This article was originally posted by Ryan at the original HillRunner.com Blogs.
"Never try anything new on race day."
We’ve all heard this advice by now and I’m sure we do our best to live by that rule but how well do we do?
Many of us fall short because we don’t consider the corollary to that advice. Practice race day in training. Wear the shoes, socks and gear you’re going to on race day. If you’re running a race that’s long enough to require fueling, practice not just fueling but doing so with your race day strategy and with the equipment you will have on hand on race day. Possibly most important, do this at goal pace and on a route that is at least similar to what you’ll be racing on.
Why do all these things? Simple, you don’t want any surprises on race day.
Why wear race day gear? Hopefully the answer when it comes to shoes is obvious. You have to make sure the fit and ride are right or you could be in for a world of pain, especially as the race distance gets longer. As for the rest of your gear, you never know what stitch or piece of fabric may rub on you the wrong way and produce blistering or chafing. I’d rather find that out after a 10 mile tempo run than at the 10 mile mark of a marathon.
Why practice fueling? First, you need to make sure your stomach can handle whatever you will be taking in for fuel on race day. There are few things worse than getting sick mid-race due to the fuel you’re taking. Just as much, though, you need to practice with what I’ll call the fuel delivery tools you will have available on race day. If your plan is to take water or sports drink from aid stations, how good are you at drinking from the paper cups they will most likely be handed to you in? Are you planning to drink from a paper cup on the run? If so, you need a strategy for doing so in order to ensure more fluid ends up in your stomach than on your face and shirt and you need to practice that strategy until you can execute it to perfection every time.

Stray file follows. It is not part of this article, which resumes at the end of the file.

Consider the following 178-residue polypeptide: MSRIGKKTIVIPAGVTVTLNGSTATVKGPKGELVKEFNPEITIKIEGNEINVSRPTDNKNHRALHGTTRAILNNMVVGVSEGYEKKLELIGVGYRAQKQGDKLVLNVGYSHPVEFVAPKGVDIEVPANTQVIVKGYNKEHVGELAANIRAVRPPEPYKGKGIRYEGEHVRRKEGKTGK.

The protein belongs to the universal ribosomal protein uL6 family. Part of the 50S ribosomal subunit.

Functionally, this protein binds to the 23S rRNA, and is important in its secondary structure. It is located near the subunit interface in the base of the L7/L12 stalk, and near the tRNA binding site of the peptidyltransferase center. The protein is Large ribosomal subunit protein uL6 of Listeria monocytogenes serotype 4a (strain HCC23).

Why at goal pace and on a route similar to what you’ll be racing on? Have you ever tried drinking from a paper cup at easy run pace? It’s not easy but not terribly difficult. Have you ever tried at race pace, especially if race pace is significantly faster than easy run pace? The first time you tried, you probably ended up wearing more of whatever you were drinking than you managed to swallow. You might have even choked on it. When running at race pace, your breathing is more heavy, you are probably not quite as smooth and you can’t adjust as well.
So get out there and practice race day in your training. By doing so, you can make sure that your execution on race day will be as flawless as possible and you won’t encounter any unfortunate surprises.